Gym Etiquette: How to Load a Barbell

If you were hosting an exchange student at an NBA game, you wouldn’t let him be the only person to leave his hat on during the National Anthem, right? Similarly, you’d hope your golfer friends wouldn’t let you unknowingly step in the path of someone else’s put, right?

Unwritten rules and social norms need to be shared and upheld by the collective community. 

That said, there are a litany of unwritten gym rules that exist for reasons of both safety and etiquette. What I’m here to share with you today is the unwritten rules of how to load a barbell. 

It’s simple. Barbells are to be loaded as follows:

  1. Heaviest plates loaded first from inside moving to lightest on the outside
  2. in the most economical manner possible. 

‘Step 1’ is cut and dry. If you’ve got 45s, 25s, and 10s on the bar. The 45s are loaded first closest to the collar. The 25s and 10s are loaded thereafter in that order. ‘Step 2’ is commonly mistaken. Using two pairs of 25s to add 50lbs to each side of the bar is frowned upon, whereas a 45 and 5 on each side will do better.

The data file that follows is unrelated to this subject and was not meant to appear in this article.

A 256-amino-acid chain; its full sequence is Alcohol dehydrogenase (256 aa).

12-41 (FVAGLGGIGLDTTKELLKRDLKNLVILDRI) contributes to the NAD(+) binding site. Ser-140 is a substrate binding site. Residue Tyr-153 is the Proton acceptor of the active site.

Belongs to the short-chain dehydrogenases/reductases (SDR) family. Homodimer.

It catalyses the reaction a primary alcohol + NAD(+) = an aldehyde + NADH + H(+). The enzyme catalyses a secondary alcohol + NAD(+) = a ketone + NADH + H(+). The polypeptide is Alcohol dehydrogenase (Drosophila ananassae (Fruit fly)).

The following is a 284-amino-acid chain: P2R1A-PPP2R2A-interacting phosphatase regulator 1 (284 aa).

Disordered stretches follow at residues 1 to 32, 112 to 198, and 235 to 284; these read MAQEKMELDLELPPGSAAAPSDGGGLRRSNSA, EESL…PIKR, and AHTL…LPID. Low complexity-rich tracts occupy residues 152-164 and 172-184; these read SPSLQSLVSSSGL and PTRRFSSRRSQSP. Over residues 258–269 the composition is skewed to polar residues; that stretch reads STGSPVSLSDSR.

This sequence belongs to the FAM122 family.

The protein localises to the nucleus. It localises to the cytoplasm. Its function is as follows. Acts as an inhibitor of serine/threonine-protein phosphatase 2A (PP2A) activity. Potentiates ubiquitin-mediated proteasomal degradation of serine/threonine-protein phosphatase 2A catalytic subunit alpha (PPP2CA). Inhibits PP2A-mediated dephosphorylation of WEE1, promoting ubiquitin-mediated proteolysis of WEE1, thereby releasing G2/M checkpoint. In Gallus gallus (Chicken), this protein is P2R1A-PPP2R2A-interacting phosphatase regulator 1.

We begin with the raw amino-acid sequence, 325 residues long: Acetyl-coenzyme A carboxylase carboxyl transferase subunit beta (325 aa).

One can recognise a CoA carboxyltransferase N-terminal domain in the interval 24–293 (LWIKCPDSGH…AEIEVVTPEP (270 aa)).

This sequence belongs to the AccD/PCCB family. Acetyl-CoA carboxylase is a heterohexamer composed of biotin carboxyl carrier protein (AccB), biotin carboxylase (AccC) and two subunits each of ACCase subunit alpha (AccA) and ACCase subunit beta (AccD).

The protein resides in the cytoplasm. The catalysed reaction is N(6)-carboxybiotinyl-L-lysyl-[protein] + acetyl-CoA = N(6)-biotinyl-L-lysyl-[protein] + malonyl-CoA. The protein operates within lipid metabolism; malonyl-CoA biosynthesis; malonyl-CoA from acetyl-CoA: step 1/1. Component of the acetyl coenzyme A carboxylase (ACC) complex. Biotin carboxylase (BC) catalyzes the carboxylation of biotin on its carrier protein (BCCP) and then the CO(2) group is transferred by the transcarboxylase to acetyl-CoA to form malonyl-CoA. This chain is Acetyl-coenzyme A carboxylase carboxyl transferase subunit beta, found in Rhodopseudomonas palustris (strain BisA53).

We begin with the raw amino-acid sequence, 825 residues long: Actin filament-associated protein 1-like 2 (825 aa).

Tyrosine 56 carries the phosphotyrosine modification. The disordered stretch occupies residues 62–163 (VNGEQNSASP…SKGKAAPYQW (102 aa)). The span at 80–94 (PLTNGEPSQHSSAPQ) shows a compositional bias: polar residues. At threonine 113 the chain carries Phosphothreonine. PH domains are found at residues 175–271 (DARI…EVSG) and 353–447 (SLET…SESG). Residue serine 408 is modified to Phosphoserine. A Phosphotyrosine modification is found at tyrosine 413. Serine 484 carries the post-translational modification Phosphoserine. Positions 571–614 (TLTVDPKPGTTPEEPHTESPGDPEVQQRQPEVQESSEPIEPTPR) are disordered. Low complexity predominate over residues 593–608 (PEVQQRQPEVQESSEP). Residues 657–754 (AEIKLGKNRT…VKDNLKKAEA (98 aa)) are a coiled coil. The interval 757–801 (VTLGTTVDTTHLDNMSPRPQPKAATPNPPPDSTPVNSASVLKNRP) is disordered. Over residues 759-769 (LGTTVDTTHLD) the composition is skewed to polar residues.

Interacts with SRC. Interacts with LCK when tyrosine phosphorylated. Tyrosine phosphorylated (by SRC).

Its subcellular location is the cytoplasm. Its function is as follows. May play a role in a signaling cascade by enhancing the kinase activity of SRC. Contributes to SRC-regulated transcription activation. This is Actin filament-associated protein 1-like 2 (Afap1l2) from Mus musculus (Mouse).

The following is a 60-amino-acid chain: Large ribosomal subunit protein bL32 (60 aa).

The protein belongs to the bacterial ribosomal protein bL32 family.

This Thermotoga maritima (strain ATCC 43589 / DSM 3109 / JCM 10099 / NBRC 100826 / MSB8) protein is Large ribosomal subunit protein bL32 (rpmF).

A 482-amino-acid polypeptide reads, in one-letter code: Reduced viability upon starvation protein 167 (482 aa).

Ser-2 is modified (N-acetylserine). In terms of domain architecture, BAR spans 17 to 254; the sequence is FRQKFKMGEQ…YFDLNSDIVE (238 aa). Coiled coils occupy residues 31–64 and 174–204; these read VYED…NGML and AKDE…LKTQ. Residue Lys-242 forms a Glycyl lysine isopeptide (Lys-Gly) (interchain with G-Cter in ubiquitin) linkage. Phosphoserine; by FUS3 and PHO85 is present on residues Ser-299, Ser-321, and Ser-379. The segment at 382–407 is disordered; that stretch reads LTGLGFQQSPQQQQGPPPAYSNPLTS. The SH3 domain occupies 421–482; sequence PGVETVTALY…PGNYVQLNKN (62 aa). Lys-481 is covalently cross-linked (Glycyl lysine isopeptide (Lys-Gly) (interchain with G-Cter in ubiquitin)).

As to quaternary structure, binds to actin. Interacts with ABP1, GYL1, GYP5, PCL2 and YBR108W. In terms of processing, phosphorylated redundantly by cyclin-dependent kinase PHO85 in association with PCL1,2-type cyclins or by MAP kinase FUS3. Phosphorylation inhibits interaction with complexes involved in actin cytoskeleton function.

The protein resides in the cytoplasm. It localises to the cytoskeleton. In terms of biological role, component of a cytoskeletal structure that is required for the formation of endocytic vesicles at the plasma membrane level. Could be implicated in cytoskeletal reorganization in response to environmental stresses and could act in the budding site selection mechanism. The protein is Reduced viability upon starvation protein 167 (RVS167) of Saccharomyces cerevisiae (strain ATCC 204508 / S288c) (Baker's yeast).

This has a number of reasons including (but not limited to) better safe keeping of plates, expeditious barbell math, and orderly gym vibes. Plus, it looks bad when you’ve got four 10lbs plates on each side of your bar while your classmates are in need of a pair. 

See you in the gym!

5/6/22 WOD


Strict Press (4×11)

Complete 3 rounds for quality of:

20 Overhead Tricep Extensions
Max Dips

Then, every 3:00 for 5 rounds, complete the following:

5 Hang Cleans
15 Push-ups


2-Position Pause Sumo Deadlift

Complete 4 rounds for quality of:

8 Snatch Grip RDL
20 Stir the Pot (ea) 

Then, complete 3 rounds for time:

30 Wall Balls (20/14)
400m Run